Improved visa routes are an important way of attracting foreign investment into the UK but many of the government’s initiatives have proved expensive and onerous. So how will the Global Business Mobility visa fare? Fieldfisher’s head of immigration Joanna Hunt is optimistic but concerns linger over the sponsor application process.
From 11 April, the government is launching a new visa route for international businesses who want to relocate workers to the UK. The Global Business Mobility visa will create a single sponsored visa route that will bring together, reform and rebrand a number of existing visas.
One of the new categories within the Global Business Mobility category is the UK Expansion Worker route. It will replace the Representative of the Overseas Business visa (commonly known as the ‘sole rep’ visa), and will be the first port of call for companies looking to expand into the UK market and need to send specialist or senior workers to assist with set up.
The good news….
For anyone familiar with the sole rep visa, the good news is that the UK Expansion Worker visa does improve on it in a number of key aspects. Firstly, as the name suggests, the sole rep visa only allowed an overseas business to send one worker initially into the UK to help grow the business. Now, the UK Expansion Worker will allow a business to send a team of workers into the UK, provided they all meet the visa’s criteria, providing a company with much more flexibility and a potential higher rate of growth with more boots on the ground.
The sole rep visa was also quite a cumbersome visa application process, involving the submission of bundles of evidence demonstrating the company’s business case for its expansion plans and the sole rep’s skills and experience. In comparison, the eligibility requirements for the UK Expansion Worker are much more straightforward. The workers will need to have been employed overseas with the company for at least 12 months before they transfer into the UK, unless they are a high earner with a salary in the UK of at least £73,900. The job roles in the UK will need to be sufficiently highly skilled and the salaries for the roles will need to be above £42,400 or the going rate for the job whichever is the higher.
And the not so good news….
The streamlining of the application process comes at a price. Companies wanting to expand into the UK and use this route will need to apply for a sponsor licence before sending workers into the UK. Sponsorship is not a new concept to the UK visa system. Most of the work-based visas now require a UK company to have a licence before they can bring foreign workers into the UK. The sponsor licence application usually requires a company to make an application to the UK government demonstrating that they are a bona fide trading entity and presenting evidence of this, such as corporate bank accounts or VAT registration certificates.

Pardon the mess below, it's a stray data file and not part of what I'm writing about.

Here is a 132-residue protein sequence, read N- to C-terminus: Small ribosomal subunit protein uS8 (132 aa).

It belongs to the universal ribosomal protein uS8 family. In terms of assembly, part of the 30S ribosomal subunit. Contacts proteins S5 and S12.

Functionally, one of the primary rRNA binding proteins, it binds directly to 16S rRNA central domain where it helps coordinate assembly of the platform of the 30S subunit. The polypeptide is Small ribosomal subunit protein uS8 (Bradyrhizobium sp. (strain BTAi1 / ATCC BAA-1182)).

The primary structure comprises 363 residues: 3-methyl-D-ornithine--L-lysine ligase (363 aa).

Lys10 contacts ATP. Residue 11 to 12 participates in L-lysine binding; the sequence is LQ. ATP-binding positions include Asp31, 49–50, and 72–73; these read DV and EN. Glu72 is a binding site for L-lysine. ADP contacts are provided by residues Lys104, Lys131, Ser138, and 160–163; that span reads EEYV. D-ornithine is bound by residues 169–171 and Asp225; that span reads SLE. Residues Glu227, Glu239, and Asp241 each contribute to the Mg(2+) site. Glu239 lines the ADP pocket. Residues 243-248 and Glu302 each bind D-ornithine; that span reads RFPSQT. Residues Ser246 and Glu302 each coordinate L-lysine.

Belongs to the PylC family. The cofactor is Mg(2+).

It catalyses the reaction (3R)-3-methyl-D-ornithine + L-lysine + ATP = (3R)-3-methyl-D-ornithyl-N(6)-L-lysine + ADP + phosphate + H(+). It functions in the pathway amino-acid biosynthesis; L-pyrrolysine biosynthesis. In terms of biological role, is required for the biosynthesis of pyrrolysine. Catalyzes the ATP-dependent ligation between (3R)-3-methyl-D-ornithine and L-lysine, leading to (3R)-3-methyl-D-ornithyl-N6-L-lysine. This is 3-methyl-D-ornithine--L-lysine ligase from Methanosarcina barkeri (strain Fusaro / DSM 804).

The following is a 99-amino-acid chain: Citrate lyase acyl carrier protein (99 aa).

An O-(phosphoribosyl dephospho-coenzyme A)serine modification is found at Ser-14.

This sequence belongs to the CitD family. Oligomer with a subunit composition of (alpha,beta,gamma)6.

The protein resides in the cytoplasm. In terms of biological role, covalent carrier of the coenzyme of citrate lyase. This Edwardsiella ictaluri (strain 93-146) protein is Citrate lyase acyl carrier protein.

The issue with the UK expansion worker is that a company looking to use the route will not have a presence in the UK so may have very little evidence to demonstrate that they have a footprint in the country. The success of the route therefore lies in what evidence a company, who is in the early stages of their expansion plans, will need to show to obtain their sponsor licence.
The government has in the past insisted companies have a UK FCA approved bank account to get a sponsor licence which often takes months to obtain. If evidence such as this is required for the UK Expansion Worker route it will stifle expansion plans significantly.
The Home Office has promised that the sponsor licence process for the UK Expansion Worker visa will be light touch and it is to be hoped that evidence required will not be too onerous or unrealistic. There should be further guidance on the sponsor licence application process released shortly.
The other major issue with the UK Expansion worker visa is the time limits placed on the visa holder. The Sole Rep visa was extendable and allowed a visa holder to apply for settlement after five years in the UK. The UK Expansion Worker in comparison will only be granted for one year at a time up to a maximum of two years.
The government’s thinking behind this is that two years should allow companies sufficient time to start trading, at which point the workers can move onto more long-term visa options such as the Skilled Worker visa which will allow settlement in the UK. The UK Expansion Worker sponsor licence should be easily transferable to these routes as well.
This time limit does place a significant amount of pressure on a business to sufficiently grow its trading presence to enable workers to move onto other visa categories when there could be other factors at play which may negatively impact growth plans. When the aim of the route is to encourage investment into the UK, this pressure seems rather unnecessary and may ultimately discourage businesses from deciding to set up in the UK.
More information is needed on the process and particularly the costs involved but if the sponsor licence application is as light touch as promised, then the UK Expansion Worker could make life easier for companies looking to invest into the UK. The ability to send teams into the UK is certainly more in step with the way modern businesses operate. There is therefore potential for the UK Expansion Worker to be a genuine success story rather than another example of a government visa rebranding exercise.